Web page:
'Writing With Fire' review: Fighting for truth, justice and clicks

Documentary examines India's only women-run newspaper, Khabar Lahariya, as its power and influence grows.

Adam Graham
Detroit News Film Critic

The women journalists of India's Khabar Lahariya aren't just truth seekers. They're freedom fighters. 

Their story is told in "Writing With Fire," a rousing documentary about the power of the written word and the importance of speaking truth to power.  

Suneeta, a journalist, in “Writing With Fire.”

Formed in 2002, Khabar Lahariya — its name translates to "Waves of News" — is India's only newspaper run entirely by women. 

Those women are Dalits, who are seen as so low they don't even rank on India's caste system scale.

The Khabar Lahariya reporters face problems that all journalists face — declining print readership, a shift to online publishing — and some unique to their region in Uttar Pradesh. Many of them are fighting for their lives, quite literally, as journalists who speak out against the powerful and ruling forces are prone to mysterious disappearances.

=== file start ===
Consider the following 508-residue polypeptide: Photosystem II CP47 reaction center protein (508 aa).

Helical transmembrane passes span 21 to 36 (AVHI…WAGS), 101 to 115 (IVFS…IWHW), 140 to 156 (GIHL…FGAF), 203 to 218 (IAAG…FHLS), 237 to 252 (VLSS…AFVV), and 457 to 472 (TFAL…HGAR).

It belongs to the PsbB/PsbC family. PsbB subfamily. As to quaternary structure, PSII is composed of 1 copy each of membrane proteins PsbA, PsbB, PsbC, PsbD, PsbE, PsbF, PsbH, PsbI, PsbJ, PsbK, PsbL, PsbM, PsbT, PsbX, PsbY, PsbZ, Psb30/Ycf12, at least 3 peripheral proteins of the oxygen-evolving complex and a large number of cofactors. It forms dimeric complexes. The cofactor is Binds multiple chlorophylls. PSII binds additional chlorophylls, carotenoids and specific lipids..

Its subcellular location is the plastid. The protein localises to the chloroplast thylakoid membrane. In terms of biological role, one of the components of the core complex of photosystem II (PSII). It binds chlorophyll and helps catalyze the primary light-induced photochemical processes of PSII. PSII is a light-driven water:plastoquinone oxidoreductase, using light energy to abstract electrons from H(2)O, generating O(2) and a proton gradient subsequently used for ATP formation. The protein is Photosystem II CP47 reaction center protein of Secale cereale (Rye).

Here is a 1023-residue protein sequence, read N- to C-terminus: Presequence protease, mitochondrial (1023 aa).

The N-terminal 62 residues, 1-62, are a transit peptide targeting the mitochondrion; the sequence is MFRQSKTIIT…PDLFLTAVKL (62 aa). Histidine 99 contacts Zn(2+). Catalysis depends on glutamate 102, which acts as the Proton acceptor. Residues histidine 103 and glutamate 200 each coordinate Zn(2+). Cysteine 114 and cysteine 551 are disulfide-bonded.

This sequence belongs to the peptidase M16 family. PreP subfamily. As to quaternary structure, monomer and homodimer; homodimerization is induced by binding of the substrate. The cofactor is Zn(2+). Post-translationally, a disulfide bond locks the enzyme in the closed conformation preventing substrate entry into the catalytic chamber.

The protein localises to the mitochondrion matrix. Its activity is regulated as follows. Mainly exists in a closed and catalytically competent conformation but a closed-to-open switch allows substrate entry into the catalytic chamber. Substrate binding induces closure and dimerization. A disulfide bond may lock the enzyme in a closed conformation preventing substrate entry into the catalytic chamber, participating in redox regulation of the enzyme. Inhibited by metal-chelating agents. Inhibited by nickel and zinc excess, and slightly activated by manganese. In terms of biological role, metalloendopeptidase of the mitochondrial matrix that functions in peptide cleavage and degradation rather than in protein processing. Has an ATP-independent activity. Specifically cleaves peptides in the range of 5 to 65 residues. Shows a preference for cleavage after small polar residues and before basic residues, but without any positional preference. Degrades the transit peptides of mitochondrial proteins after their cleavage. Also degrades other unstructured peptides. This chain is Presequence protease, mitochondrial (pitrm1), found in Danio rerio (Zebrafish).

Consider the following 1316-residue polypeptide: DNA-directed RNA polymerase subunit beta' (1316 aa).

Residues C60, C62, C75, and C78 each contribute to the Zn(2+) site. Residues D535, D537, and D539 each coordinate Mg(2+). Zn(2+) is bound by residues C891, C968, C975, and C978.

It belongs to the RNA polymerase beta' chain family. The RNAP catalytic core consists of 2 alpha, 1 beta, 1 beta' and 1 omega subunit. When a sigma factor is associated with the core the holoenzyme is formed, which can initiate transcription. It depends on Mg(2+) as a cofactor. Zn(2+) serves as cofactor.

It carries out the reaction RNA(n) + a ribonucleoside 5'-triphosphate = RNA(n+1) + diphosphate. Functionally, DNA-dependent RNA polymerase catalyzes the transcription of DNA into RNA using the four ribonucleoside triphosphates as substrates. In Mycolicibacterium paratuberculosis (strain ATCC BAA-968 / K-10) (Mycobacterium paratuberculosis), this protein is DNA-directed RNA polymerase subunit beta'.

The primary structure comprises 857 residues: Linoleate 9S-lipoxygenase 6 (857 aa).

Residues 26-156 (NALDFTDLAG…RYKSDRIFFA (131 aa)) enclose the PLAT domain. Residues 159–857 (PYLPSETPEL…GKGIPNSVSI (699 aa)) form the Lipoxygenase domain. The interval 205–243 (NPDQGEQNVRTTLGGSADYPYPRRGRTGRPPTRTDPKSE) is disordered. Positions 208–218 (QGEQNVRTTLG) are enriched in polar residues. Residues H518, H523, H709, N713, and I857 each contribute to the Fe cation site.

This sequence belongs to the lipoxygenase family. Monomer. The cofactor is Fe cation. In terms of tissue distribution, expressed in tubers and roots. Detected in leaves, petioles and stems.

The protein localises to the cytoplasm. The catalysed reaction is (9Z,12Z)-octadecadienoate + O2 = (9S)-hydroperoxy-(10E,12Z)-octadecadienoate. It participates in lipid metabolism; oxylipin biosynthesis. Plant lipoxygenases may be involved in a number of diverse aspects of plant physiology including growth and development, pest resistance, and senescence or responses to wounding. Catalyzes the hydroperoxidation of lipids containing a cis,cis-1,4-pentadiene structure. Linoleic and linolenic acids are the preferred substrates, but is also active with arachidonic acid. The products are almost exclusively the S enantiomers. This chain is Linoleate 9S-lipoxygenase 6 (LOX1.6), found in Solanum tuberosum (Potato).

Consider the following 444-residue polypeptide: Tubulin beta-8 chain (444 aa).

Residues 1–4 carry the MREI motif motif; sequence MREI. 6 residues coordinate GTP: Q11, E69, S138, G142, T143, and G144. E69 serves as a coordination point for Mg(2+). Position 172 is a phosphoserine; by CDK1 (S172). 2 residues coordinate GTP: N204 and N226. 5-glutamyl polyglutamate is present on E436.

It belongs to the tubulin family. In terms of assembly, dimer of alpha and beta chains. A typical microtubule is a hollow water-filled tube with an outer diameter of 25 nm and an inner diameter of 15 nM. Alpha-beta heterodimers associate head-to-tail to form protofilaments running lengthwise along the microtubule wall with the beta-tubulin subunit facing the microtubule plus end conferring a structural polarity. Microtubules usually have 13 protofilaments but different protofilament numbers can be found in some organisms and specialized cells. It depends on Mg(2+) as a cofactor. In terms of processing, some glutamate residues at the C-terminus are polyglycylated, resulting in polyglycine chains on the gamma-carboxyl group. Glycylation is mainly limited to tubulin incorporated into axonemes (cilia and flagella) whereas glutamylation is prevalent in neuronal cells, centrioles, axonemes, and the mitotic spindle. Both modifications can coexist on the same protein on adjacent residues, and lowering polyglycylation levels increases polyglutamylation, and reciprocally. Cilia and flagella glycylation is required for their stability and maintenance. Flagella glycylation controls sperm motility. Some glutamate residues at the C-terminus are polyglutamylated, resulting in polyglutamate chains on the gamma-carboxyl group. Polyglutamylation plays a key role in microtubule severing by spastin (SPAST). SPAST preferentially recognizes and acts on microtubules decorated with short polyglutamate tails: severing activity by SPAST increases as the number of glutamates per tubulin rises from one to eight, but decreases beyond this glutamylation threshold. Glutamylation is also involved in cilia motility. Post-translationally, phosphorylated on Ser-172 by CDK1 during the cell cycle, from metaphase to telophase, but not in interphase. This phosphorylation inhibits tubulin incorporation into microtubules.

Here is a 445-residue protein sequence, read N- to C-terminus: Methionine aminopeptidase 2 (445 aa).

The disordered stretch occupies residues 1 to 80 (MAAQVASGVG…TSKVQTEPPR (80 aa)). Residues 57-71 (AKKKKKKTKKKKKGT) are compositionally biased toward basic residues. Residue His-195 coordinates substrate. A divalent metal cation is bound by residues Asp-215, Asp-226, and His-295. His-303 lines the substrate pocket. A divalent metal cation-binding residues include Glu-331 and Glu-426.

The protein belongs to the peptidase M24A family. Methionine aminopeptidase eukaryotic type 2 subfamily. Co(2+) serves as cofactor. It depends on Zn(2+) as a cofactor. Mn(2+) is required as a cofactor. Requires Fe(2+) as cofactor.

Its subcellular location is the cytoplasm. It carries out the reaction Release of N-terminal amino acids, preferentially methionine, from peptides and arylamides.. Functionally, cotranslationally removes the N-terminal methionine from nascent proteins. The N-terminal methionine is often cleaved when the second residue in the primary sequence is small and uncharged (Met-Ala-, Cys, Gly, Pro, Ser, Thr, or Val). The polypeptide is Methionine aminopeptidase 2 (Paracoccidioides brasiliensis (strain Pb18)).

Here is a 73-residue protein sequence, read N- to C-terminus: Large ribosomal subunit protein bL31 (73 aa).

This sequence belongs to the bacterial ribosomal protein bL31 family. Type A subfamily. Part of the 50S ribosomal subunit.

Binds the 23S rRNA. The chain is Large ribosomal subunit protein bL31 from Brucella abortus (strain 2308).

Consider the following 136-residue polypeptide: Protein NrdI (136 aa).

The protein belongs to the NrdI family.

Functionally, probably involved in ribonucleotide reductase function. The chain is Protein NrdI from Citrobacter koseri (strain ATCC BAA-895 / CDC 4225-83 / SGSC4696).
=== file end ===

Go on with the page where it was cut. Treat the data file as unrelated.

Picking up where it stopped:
In the face of these obstacles, Khabar Lahariya thrives. Documentarians Sushmit Ghosh and Rintu Thomas show reporters on the job, interviewing politicians, investigating shady mining operations and tracking government road projects. Inside meetings at the paper's offices, reporters share their struggles with newly issued smartphones new hires wrestle with the basic tenets of journalism, and as they learn from their more seasoned co-workers a sisterhood develops among them. 

Meanwhile, their work makes a direct impact in the community and their YouTube numbers continue to grow. "Writing With Fire" is an underdog story with a real fighting spirit and an impossible-to-root-against team at its center. The hardships they face away from the job make their work that much more poignant, but the principles they're fighting for are universal. 



'Writing With Fire'


Not rated: Adult situations

Running time: 94 minutes

At the Detroit Film Theatre